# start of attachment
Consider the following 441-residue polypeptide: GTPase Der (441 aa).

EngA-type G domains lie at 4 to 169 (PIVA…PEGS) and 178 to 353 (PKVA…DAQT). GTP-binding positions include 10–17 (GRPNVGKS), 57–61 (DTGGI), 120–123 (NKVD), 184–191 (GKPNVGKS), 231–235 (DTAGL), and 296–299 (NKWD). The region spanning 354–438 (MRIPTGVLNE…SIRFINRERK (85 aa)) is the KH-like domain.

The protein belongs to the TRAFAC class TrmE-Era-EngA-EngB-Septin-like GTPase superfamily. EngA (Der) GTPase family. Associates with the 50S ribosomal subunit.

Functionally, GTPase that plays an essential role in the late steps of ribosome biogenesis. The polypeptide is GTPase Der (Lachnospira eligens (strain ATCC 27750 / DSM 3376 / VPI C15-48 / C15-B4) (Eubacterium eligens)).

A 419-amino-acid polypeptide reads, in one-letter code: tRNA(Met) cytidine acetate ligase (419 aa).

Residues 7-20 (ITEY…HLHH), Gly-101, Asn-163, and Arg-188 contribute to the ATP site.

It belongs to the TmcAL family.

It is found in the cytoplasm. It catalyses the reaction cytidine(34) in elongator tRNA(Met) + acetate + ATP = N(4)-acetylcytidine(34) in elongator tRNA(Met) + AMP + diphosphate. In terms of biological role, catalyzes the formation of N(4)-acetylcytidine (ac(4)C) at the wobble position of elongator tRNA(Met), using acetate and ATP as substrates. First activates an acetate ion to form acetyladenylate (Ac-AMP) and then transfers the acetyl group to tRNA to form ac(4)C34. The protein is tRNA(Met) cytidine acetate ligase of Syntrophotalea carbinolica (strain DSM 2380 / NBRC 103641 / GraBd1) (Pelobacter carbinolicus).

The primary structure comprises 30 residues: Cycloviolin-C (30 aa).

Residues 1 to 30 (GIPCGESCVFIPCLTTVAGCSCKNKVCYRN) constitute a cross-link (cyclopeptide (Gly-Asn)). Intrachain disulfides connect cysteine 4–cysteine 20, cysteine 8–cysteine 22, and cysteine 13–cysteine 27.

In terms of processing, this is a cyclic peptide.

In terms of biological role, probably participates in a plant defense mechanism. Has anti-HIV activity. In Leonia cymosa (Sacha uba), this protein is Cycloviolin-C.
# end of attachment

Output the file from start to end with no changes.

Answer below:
Consider the following 441-residue polypeptide: GTPase Der (441 aa).

EngA-type G domains lie at 4 to 169 (PIVA…PEGS) and 178 to 353 (PKVA…DAQT). GTP-binding positions include 10–17 (GRPNVGKS), 57–61 (DTGGI), 120–123 (NKVD), 184–191 (GKPNVGKS), 231–235 (DTAGL), and 296–299 (NKWD). The region spanning 354–438 (MRIPTGVLNE…SIRFINRERK (85 aa)) is the KH-like domain.

The protein belongs to the TRAFAC class TrmE-Era-EngA-EngB-Septin-like GTPase superfamily. EngA (Der) GTPase family. Associates with the 50S ribosomal subunit.

Functionally, GTPase that plays an essential role in the late steps of ribosome biogenesis. The polypeptide is GTPase Der (Lachnospira eligens (strain ATCC 27750 / DSM 3376 / VPI C15-48 / C15-B4) (Eubacterium eligens)).

A 419-amino-acid polypeptide reads, in one-letter code: tRNA(Met) cytidine acetate ligase (419 aa).

Residues 7-20 (ITEY…HLHH), Gly-101, Asn-163, and Arg-188 contribute to the ATP site.

It belongs to the TmcAL family.

It is found in the cytoplasm. It catalyses the reaction cytidine(34) in elongator tRNA(Met) + acetate + ATP = N(4)-acetylcytidine(34) in elongator tRNA(Met) + AMP + diphosphate. In terms of biological role, catalyzes the formation of N(4)-acetylcytidine (ac(4)C) at the wobble position of elongator tRNA(Met), using acetate and ATP as substrates. First activates an acetate ion to form acetyladenylate (Ac-AMP) and then transfers the acetyl group to tRNA to form ac(4)C34. The protein is tRNA(Met) cytidine acetate ligase of Syntrophotalea carbinolica (strain DSM 2380 / NBRC 103641 / GraBd1) (Pelobacter carbinolicus).

The primary structure comprises 30 residues: Cycloviolin-C (30 aa).

Residues 1 to 30 (GIPCGESCVFIPCLTTVAGCSCKNKVCYRN) constitute a cross-link (cyclopeptide (Gly-Asn)). Intrachain disulfides connect cysteine 4–cysteine 20, cysteine 8–cysteine 22, and cysteine 13–cysteine 27.

In terms of processing, this is a cyclic peptide.

In terms of biological role, probably participates in a plant defense mechanism. Has anti-HIV activity. In Leonia cymosa (Sacha uba), this protein is Cycloviolin-C.